Well, we have had some rain and the drywall that I was so proud to highlight last month is still dry! Our roof, almost complete, is doing the job and it has yet to be tarred (hoping that will occur in May) so I really don’t think there will be any trouble when the roof is 100% finished. To be honest the roof is the part of Pardy House that made me most nervous. Without a solid, watertight roof the house would inevitably become a victim to some seasonal deluge.
The drywall is up almost everywhere except in the second floor bathroom, where the plumber is still hard at work weaving and configuring pipes through the walls and floor. But, of course the drywalling of Pardy House couldn’t be simple like you would expect in your average home, since our carpenters had to work around 100 year old features like beams, moldings/casings and stairs.
Due to the way our staircase and door facings were constructed, removing them and reapplying atop drywall would have been impossible. These features were made up of countless pieces of now dry and fragile wood, nailed deeply into solid wood walls and sub-floors.
Our stairs, our beautifully curved solid pine stairs, are flanked by trims actually built into the stair treads, clearly a little difficult to describe. Bottom line, the stairs were not being removed and regular 1/2 inch drywall would not sit flush atop these moldings/trims but instead jut out a millimetre or two.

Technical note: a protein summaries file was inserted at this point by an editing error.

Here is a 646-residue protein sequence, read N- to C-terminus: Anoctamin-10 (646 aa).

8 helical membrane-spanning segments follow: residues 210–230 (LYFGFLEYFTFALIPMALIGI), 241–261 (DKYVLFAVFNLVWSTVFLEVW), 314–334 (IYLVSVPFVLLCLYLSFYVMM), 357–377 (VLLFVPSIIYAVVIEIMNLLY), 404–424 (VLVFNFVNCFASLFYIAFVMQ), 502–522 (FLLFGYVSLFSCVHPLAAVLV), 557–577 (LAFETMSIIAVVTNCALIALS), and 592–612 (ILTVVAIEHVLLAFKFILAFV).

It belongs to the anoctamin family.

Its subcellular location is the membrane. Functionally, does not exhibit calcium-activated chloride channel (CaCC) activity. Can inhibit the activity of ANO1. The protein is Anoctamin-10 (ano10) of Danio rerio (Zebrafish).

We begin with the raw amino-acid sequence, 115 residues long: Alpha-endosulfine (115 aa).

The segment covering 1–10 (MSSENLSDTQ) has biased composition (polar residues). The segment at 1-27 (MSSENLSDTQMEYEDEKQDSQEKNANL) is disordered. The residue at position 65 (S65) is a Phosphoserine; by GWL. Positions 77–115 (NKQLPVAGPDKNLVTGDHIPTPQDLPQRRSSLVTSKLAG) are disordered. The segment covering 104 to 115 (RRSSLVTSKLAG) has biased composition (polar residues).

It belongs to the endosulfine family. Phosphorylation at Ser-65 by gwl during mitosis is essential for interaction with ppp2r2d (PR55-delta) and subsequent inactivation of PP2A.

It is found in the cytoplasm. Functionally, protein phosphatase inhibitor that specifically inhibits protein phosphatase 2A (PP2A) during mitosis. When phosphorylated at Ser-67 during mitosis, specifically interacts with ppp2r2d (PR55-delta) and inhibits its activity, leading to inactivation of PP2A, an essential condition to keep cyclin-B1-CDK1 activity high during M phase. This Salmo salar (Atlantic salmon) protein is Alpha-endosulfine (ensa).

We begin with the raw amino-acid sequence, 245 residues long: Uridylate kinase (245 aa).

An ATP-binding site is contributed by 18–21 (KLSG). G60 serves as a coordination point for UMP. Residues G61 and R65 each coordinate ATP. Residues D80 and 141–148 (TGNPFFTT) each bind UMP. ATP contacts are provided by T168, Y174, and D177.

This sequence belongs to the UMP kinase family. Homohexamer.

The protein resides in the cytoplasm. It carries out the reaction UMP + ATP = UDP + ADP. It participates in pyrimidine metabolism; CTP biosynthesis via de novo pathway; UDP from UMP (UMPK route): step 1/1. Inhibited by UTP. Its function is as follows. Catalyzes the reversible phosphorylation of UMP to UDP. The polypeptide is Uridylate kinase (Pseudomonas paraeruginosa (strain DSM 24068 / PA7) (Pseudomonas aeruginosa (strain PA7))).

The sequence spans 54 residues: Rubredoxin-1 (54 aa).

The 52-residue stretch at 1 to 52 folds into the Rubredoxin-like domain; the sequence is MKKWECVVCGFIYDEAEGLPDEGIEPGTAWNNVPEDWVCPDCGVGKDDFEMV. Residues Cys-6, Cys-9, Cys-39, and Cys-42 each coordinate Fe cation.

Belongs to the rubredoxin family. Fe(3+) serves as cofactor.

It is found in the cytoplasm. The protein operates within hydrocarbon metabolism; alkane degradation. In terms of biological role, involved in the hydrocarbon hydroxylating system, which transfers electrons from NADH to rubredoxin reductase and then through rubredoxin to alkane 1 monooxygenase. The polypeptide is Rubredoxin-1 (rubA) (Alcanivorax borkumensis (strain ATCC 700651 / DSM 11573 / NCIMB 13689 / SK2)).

Solution alert, thinner drywall that would sit flush with our existing features. So Leann and I set out to get the drywall with the help of our carpenter. Can’t find it! Castle Building Center-------NO, Home Hardware--------NO, we ended up having to taxi 3/8 drywall in from a neighboring community. Apparently 3/8 is not that common since it is often not used in modern construction. Most people or contractors simply go right for the 1/2 inch making it, by default, the easiest to find.
So 8 drywall sheets and a $30 taxi fee later we have our drywall. A few simple sheets of wall surface set us back a solid week but at this point Leann and I are just happy things are getting done!
So for those people working on older homes, the rule is: It will always take longer then you expect to get anything done since one small point could very well result in a week-long “event.”